• I don’t get this blog. I only came across it because of an some unusual circumstances some of which are posted here.Anyway, does everyone hate men here? Does everyone think that men are against their daughters? I love my daughter and have suffered for her. Also – what is meant by, “Dragons”. I’m sorry if I am not welcome here.

    • No, no one here hates men. No one here thinks all men are against their daughters. I’m not exactly sure where you got that, actually. If you could give specific examples of why you think people here think that men are “against their daughters” or “hate men,” I would appreciate it.

      Defeating the Dragons is a reference to a G.K. Chesterton quote: “Fairy tales are true, not because they tell us that dragons exist; but because they tell us that dragons can be beaten.” I explain that on my “Purpose” page, which you can find under “About.”

      • Divizna

        You mean the author of Father Brown? Wow, I love those stories.

    • Hattie

      Dude wutt?

    • Abby Normal

      Persecution complex much?

    • Bri

      What in the world gave you the impression that anyone here hates men?

  • Abby Normal

    It sounds to me like the author is doing an awful lot of projecting.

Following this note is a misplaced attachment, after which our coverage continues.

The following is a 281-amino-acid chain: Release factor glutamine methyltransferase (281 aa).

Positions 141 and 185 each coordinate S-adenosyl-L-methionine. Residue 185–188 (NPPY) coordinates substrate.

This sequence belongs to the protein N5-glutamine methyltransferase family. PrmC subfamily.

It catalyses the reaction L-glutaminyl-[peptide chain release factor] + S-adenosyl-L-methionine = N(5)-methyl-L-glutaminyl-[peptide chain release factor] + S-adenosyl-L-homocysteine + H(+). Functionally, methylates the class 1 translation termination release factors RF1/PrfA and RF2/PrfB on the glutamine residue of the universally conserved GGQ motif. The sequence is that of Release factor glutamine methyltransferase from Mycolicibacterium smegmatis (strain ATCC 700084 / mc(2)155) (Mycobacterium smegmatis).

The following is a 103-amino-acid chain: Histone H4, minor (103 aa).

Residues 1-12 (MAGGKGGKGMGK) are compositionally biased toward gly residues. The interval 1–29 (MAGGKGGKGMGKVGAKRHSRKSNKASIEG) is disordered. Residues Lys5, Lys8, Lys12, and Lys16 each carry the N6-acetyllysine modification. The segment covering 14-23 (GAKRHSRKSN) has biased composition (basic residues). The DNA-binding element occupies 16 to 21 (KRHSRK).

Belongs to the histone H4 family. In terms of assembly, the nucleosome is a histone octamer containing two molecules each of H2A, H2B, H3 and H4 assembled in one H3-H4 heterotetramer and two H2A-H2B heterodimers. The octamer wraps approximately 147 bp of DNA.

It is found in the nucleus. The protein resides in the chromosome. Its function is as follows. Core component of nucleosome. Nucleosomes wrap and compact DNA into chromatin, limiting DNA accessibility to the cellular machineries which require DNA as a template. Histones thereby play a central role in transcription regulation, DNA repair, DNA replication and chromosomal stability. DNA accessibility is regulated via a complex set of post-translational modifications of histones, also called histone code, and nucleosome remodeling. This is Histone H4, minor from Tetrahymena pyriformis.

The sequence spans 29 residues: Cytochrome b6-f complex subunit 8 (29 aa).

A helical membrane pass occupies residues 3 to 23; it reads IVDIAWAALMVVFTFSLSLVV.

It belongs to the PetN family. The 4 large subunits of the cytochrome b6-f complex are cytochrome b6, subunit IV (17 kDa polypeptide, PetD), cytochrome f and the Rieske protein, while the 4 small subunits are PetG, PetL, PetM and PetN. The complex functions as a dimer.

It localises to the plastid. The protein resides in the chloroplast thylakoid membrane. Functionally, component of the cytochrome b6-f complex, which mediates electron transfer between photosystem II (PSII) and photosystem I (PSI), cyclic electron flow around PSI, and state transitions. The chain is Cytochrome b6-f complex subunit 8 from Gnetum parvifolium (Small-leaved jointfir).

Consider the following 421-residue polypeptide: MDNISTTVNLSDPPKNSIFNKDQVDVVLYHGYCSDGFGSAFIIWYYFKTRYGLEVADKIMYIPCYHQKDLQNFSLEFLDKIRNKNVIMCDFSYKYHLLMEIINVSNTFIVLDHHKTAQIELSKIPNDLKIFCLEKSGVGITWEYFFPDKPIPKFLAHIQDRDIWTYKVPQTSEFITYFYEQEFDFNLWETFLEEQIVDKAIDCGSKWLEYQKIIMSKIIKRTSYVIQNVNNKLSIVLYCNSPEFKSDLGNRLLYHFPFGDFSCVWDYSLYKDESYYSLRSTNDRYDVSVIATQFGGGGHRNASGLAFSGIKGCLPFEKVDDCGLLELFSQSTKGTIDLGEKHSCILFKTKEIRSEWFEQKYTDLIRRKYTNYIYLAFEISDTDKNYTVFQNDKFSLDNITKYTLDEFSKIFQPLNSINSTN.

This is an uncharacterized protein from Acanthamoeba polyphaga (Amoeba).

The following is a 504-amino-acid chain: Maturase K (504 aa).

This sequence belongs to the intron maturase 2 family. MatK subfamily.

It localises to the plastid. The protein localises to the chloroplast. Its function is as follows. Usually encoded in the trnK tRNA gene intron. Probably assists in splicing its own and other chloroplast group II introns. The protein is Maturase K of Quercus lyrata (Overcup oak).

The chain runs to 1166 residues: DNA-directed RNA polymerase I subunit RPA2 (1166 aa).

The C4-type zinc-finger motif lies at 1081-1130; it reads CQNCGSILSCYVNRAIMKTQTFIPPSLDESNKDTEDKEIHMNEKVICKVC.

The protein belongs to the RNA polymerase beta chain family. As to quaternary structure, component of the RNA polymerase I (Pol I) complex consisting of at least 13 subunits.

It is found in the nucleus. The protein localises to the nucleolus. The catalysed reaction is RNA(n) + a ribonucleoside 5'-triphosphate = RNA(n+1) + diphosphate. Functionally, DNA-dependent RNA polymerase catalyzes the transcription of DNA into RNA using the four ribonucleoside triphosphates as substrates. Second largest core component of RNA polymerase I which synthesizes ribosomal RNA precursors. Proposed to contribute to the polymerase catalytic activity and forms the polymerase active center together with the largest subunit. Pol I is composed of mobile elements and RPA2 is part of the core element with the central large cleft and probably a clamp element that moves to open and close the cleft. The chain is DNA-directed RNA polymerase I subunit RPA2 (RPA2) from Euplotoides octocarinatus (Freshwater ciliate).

I personally never wondered “am I lovely?” as a child and never worried over whether someone would tell me so. In fact, having become aware fairly early on that I was an awkward and gawky child (my younger sister is very pretty and would get fawned over by all the church ladies while I was usually mistaken for a boy), I soon came to the conclusion that anyone telling me that I was pretty (with the exception of my parents or close friends) was probably either lying and/or up to something.

    That’s not as sad as it sounds–it all comes down to the question of who’s the best judge of how I look? Nobody but me, thank you. I’m pretty satisfied with my appearance, but also aware that I’m not drop-dead gorgeous. I’m also aware that complementing her appearance is considered a sneaky way to “butter her up”.

    Anyone (besides my husband) telling me that I’m beautiful will only be rewarded with a size able side-eye from me.

  • Amanda

    not to be super ironic, but what you have written here is beautiful. thank you so much.

  • Jackalope

    As someone who does ballroom dancing as one of my main hobbies, I was bemused to hear that things like twirling skirts are a sign that I want to be considered beautiful. I find the tactile input from the breeze created on my legs when I swirl and the fabric alternately touching and then not touching me to be pleasant (esp the breeze when I’m in a hot dance studio on one of those nights that makes you wish our culture didn’t require clothing). Also, it makes the dress look cool when I see it on other people, but I had honestly never thought about it making me look beautiful. ???